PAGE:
Monday, November 30, 2015

Is Life a Big Test?

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A classic story tells of a job interviewer rejecting a candidate because they put salt on their lunch before tasting it. According to the company’s values, to salt right away shows closed mindedness and hasty decision making, and not being willing to analyze data before making choices (and it also shows rudeness toward the chef, in that one doesn’t trust their skill). However, I’ve heard the story in reverse too: If one tastes their food first before salting it, then that can be considered weakness because the candidate doesn’t have the confidence and assertiveness to swiftly express their will and vision.
Another story is about military officers seeking promotion, in which the candidates are asked to dig a ditch. Some of them ask why they need to do that in the first place, or argue about details of the best way to do it, until eventually someone remarks “who cares why they want a ditch” and actually starts digging, at which point they get the promotion because they can follow orders and take action. However, in a related situation, anybody who starts digging gets rejected for promotion, because labor like that supposedly “isn’t an officer’s job” and they don’t know how to delegate. In other words, the right thing to do is find the nearest soldier and order them to dig the ditch! ;-)
In the “Wheel of Time” fantasy series, those in the Aiel clans training to be “Wise Ones” would eventually be only given more and more menial tasks to do, until they finally put their foot down and said enough already, at which point they were wise enough to actually become a “Wise One”. Sometimes refusing a test because it serves no purpose or goes against your values is the real test! Of course, balance is needed, in that if one refuses required discipline too early, they can be kicked out of training altogether.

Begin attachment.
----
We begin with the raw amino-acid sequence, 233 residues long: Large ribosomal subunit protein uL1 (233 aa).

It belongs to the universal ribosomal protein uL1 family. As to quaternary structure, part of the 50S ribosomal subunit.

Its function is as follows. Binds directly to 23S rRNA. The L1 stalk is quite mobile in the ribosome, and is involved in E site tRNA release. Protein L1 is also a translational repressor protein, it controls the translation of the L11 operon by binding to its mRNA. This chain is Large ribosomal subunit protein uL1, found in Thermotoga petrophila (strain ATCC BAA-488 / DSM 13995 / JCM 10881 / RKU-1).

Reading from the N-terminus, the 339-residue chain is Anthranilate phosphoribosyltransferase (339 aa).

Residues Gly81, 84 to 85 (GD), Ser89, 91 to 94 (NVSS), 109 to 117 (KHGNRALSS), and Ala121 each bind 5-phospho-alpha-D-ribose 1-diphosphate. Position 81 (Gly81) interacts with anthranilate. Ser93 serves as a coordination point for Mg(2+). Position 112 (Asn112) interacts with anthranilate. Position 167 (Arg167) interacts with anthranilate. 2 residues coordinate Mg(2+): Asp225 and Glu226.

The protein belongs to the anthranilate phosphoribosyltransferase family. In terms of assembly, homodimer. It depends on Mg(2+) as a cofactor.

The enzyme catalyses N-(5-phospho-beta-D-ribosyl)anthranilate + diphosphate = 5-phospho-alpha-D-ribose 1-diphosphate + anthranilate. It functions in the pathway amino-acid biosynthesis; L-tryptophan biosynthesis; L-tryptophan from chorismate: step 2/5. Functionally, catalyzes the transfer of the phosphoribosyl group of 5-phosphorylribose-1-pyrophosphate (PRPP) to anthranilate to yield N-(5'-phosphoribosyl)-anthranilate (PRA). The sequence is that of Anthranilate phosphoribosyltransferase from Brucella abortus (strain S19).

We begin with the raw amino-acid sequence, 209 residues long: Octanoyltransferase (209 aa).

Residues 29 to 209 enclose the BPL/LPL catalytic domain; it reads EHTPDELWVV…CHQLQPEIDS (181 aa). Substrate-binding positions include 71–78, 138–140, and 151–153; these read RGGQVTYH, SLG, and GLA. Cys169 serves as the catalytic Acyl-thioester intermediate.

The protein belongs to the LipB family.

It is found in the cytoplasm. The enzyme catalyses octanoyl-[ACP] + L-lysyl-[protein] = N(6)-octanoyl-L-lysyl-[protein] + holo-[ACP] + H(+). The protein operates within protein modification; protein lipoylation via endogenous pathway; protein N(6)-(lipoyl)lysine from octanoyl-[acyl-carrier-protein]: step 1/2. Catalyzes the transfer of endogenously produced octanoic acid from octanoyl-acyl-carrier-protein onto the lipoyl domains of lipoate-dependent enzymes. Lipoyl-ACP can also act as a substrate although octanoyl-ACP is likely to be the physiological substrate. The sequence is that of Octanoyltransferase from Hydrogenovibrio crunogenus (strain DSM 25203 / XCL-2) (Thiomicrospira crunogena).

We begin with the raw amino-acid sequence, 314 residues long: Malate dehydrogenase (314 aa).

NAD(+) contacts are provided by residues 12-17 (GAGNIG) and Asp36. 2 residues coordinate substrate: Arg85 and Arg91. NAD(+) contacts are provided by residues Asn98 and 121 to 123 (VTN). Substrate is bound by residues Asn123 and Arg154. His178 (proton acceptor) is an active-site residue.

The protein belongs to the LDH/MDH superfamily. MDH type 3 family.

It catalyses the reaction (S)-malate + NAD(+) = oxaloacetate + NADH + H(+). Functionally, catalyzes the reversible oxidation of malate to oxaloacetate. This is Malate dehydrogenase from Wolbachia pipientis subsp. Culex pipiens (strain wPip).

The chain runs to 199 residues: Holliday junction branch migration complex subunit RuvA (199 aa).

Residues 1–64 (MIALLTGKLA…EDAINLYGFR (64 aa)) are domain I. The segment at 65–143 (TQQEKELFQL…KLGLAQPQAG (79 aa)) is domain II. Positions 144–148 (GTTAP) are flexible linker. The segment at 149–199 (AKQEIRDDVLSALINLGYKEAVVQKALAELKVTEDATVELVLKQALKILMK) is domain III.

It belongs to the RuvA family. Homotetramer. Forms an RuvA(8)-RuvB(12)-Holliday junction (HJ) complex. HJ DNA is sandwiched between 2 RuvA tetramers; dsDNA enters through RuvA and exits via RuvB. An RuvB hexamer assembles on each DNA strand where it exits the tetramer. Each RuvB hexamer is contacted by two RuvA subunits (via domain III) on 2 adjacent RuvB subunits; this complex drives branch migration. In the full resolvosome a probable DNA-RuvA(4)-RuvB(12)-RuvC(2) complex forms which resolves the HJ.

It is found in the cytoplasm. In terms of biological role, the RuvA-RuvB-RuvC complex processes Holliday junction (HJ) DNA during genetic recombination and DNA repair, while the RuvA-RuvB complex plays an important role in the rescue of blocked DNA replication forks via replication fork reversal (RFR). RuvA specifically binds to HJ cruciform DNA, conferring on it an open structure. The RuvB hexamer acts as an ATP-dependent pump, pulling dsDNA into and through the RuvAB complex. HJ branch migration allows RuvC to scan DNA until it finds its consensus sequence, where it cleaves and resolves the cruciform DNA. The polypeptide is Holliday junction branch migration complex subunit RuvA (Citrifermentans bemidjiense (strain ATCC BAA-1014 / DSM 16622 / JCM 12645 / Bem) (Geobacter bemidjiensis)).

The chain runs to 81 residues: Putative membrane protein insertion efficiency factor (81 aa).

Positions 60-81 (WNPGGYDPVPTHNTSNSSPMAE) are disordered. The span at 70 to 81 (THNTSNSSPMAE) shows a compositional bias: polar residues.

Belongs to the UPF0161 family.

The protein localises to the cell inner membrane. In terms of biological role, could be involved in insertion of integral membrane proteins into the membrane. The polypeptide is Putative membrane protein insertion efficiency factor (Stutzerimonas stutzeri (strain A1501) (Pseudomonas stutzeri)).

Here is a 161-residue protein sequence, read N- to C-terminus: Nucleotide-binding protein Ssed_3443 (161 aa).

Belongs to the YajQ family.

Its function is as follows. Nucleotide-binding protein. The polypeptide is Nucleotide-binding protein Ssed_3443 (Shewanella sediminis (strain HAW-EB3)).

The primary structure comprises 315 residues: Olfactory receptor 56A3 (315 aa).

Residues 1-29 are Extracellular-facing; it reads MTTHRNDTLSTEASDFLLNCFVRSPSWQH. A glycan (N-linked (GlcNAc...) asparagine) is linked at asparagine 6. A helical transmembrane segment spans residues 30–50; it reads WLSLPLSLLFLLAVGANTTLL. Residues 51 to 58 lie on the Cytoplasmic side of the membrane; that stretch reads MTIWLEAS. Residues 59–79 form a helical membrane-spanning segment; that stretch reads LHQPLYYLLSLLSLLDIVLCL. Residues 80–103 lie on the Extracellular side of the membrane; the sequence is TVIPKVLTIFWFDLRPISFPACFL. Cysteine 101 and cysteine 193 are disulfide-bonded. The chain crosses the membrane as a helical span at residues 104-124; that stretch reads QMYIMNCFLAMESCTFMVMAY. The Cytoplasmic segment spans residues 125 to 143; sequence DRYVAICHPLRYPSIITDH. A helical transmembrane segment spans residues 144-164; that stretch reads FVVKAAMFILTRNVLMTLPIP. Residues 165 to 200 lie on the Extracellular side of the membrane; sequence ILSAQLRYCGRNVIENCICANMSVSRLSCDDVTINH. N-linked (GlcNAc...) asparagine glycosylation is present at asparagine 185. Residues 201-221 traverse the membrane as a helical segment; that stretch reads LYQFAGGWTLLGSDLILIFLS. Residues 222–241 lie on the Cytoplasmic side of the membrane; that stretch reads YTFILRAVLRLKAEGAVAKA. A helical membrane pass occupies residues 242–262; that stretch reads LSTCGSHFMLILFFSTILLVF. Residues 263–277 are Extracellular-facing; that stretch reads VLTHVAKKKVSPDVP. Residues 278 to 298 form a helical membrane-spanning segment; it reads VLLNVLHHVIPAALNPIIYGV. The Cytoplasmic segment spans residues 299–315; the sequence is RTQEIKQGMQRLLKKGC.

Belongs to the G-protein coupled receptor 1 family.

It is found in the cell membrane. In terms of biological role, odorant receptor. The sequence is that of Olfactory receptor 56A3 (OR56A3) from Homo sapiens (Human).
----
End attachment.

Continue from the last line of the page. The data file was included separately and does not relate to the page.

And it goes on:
What do all these cases have in common? In all of them there’s a dominant power defining what’s right, and a submissive applicant being judged based on their conformity to those standards. The nature of any test is the same, in that there’s some authority defining what it means to “pass” or “fail” the test. Many people try to pass various tests in life, however fewer people have the independence to question the validity of a test in the first place. Some tests aren’t based on positive qualities, in which technically failing them can be considered a good thing. Samuel L. Jackson in the movie “xXx” saw this when he quoted, “Why is it always the a**holes who pass the test?” Ultimately, the real tests in life are given by ourselves to ourselves, and it’s up to ourselves to determine which tests are important in the first place, and what it means to pass those tests.
Of course, it’s possible to err in the opposite direction and go too far in refusing tests, and out of pride or rigid independence refuse to learn from sources that can actually teach you something. Similarly, it’s okay to recognize someone else’s test and intentionally conform with it, if the circumstances are appropriate. If you want a job, you by definition want to do what your prospective employer is looking for. Therefore, however they define tests and how to pass them is what you want to align with during an interview, provided you don’t have to sacrifice your morals to do so. Whether the best thing to do is to methodically analyze data or quickly promote a vision (story #1), or whether it’s better to start work yourself or receive help from others (story #2), or whether it’s best to put up with minor things or take a strong stand (story #3), all depend upon the job or situation in question.
Even our planet and the afterlife is often believed to be a test, in which after physical death one will be judged by various criteria as to whether they lived a good life, and as a result experience levels of hell, purgatory, or heaven, or receive bad or good karma. Many believe they’ll be judged by various Angels or guides with human-like personalities. However, a more esoteric view is that afterlife conditions aren’t decided by somebody as much as they’re natural outgrowths of energetic cause and effect, and therefore don’t require Lords of Karma or whoever to decide how one gets rewarded or punished. For example, a life of hatred and paranoia will fill one’s aura with dense vibrations, and on non-physical realms will naturally make one experience such energies in return. Similarly, love can expand one’s perceptions and identification to include others, which naturally brings in new and exalted energies, resulting in enlightenment, wisdom, and joy. ♥